NIMBY syndrome

Gail Collins had an excellent column in The New York Times the other day, as she usually does whenever she contributes an op-ed. This one was entitled "Another Inconvenient Truth" and it spoke of the sour, me-first attitude that seems to prevail in the United States today. The latest manifestation of this attitude is the mayor of New York's about-face on having trials of terrorists conducted in his city. Suddenly, it would be too much of an imposition, an inconvenience for the people of New York, to have such a trial held in their city and it would give the terrorists a "platform to air their views." Plus, it might make New York a target.

As if they and all of us are not already targets of fanatics who want to kill us.

On the contrary, it seems to me that the symbolism of having the trial in New York where the major part of the killing took place would be a powerful one. It would show the whole world that we are courageous enough to live up to our ideals and offer accused criminals, even those accused of heinous crimes, justice in an American court. I can't think of a stronger message or one that would do more to heal our broken reputation in the world. But Mayor Bloomberg and his lily-livered cohorts want no part of that honor.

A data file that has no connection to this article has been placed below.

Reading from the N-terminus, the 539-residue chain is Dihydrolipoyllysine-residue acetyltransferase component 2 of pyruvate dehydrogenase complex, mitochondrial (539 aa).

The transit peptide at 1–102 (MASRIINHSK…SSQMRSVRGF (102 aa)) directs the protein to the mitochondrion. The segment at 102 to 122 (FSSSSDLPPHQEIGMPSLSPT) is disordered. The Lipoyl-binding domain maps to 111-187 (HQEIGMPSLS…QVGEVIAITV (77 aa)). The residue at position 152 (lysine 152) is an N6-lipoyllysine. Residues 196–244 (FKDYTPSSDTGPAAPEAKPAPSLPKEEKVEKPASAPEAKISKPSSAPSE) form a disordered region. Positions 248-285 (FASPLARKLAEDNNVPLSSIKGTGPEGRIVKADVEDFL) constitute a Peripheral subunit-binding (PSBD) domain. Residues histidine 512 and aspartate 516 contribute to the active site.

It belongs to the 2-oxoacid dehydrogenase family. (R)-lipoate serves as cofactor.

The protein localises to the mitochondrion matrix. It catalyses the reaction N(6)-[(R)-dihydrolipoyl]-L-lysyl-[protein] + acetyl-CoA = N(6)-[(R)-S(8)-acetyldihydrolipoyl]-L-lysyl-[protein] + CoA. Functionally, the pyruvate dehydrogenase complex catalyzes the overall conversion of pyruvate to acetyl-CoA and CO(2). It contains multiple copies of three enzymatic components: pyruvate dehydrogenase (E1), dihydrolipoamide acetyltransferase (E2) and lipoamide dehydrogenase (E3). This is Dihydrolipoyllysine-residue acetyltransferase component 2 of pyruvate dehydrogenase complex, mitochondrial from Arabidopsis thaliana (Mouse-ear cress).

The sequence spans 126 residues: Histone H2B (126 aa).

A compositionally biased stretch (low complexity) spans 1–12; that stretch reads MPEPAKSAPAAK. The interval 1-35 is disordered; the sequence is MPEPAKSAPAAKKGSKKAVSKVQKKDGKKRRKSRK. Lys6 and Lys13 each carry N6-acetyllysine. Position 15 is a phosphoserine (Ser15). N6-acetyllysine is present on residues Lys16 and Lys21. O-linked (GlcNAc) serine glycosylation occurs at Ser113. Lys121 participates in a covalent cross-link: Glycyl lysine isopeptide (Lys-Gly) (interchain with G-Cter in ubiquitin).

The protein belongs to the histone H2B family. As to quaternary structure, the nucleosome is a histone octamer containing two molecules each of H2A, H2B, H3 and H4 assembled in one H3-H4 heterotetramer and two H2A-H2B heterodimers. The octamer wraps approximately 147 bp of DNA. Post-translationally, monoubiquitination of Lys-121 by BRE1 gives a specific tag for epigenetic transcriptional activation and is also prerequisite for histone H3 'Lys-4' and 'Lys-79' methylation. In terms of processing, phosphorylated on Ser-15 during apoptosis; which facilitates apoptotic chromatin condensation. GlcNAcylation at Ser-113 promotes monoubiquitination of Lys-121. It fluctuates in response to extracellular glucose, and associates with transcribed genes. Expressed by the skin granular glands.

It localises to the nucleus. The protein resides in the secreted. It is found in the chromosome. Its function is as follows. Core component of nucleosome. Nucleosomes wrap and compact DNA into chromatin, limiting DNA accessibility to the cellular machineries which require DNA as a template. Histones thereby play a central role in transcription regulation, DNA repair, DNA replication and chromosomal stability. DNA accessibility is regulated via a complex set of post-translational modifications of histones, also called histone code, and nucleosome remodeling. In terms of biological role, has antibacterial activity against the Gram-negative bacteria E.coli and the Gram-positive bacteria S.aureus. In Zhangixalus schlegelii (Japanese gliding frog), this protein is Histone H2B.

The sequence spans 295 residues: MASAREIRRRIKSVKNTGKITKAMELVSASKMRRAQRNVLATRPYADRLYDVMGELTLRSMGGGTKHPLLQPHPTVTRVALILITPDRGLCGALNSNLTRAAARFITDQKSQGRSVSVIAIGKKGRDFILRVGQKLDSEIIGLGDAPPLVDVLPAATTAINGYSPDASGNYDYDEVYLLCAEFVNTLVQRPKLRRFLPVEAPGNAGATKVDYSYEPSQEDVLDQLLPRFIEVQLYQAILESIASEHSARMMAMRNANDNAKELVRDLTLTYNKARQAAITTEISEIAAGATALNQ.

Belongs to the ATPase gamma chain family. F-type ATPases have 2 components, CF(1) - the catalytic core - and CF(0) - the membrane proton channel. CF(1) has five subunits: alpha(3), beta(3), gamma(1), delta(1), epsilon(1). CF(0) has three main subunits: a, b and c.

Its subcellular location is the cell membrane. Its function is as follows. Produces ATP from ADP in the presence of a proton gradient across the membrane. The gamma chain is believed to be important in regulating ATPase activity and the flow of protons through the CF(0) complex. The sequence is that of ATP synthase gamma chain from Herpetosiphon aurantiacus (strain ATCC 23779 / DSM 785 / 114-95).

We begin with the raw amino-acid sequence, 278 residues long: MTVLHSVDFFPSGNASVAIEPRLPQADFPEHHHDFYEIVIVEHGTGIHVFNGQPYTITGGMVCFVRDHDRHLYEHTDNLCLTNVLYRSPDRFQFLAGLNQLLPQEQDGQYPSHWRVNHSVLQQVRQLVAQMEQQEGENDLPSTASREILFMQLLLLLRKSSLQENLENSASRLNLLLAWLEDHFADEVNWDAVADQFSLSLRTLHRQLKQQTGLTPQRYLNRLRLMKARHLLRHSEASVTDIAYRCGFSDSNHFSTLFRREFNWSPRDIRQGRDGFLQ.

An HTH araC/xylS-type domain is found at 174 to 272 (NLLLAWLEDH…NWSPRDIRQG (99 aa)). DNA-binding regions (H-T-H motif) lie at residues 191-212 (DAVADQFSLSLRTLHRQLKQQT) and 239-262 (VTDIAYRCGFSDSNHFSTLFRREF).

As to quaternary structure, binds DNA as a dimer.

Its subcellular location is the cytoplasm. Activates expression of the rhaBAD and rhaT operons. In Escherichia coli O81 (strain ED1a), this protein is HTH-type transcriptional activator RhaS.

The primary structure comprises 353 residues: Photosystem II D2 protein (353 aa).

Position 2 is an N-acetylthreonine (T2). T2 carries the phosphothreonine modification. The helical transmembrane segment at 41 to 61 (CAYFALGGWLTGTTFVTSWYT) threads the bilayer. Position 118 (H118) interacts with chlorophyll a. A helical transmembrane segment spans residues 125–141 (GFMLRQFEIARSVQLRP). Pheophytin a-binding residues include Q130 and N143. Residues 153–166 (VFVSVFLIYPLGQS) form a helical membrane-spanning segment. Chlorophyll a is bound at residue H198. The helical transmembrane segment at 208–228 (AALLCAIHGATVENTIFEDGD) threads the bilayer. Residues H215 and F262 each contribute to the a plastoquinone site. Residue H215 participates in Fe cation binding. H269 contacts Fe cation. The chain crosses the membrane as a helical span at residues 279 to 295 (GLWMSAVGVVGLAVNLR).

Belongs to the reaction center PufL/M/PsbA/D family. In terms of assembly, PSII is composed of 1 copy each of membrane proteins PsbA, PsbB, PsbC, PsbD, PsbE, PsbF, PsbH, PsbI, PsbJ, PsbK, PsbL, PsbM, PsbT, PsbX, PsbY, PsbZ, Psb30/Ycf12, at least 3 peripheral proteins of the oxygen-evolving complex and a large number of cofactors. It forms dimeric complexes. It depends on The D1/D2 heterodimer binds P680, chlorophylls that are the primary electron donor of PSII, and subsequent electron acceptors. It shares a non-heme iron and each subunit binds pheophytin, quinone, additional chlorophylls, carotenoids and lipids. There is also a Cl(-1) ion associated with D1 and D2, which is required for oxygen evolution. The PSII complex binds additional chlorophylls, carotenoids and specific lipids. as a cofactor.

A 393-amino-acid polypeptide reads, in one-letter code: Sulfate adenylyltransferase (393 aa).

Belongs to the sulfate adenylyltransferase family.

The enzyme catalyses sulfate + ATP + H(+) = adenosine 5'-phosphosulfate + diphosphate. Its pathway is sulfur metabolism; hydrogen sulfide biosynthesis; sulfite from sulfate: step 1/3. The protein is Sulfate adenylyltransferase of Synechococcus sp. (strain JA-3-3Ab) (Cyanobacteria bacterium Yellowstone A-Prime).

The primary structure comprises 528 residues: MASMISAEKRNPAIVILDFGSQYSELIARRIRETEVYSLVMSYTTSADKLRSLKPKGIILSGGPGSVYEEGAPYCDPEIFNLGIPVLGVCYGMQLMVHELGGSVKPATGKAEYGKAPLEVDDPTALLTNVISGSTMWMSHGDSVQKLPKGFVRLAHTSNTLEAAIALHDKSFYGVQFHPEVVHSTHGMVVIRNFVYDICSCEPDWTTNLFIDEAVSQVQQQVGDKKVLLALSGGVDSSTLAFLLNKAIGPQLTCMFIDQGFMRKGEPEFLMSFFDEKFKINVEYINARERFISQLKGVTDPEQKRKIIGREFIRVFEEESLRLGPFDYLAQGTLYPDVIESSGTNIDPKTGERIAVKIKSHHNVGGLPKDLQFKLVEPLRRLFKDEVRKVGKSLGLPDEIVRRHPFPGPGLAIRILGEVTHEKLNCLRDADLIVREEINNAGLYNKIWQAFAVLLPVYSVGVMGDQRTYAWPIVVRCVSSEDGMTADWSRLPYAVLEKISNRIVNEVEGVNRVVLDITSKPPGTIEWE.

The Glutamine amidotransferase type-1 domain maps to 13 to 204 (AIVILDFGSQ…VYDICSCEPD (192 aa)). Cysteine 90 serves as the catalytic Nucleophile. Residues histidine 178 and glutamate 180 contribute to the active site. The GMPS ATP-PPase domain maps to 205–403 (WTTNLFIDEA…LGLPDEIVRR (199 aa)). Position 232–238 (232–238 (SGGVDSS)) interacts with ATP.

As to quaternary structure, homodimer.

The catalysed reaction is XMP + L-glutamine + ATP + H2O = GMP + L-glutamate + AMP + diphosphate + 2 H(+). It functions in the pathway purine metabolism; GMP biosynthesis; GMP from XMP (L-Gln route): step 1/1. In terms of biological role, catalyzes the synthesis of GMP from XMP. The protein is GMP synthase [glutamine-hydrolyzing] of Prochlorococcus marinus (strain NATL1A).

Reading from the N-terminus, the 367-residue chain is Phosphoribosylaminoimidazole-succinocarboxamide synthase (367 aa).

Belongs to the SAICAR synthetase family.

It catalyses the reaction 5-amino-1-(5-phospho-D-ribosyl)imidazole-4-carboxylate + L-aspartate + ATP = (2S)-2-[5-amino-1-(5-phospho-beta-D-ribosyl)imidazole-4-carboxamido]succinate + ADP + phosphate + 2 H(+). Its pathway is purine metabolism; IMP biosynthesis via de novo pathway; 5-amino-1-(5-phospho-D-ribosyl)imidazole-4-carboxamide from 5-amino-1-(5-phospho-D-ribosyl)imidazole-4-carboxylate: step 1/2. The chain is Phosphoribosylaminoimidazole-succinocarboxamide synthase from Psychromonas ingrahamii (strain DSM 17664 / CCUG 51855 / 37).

They are not alone. Elected representatives from far-flung parts of the country have demanded assurances from the Federal government that detainees from Guantanamo will not be transferred to high security prisons in their states. Apparently, they feel that these men are so powerful that they might be able to walk right through the walls of the prisons or they are so charismatic that they will lead other prisoners in rebellion to take over the prisons and eventually to take over the state and the country.

This is so incredibly stupid, blind, and self-serving as to be entirely laughable. If there is one thing we know how to do well in this country, it is to keep people in prison. But this whole kerfuffle is just a symptom of a wider disease in the country. It's the NIMBY (not in my backyard) syndrome and it is a manifestation of the fact that people in this country do not want to take responsibility for their democracy. They want somebody else, preferably far, far away to do it. They do not want to be inconvenienced in any way.

Until citizens and elected representatives again have the courage to uphold our principles and ideals and to accept responsibility for the duties of citizenship, this country will never deserve the appellation of "great." And that is, indeed, a very "inconvenient truth."


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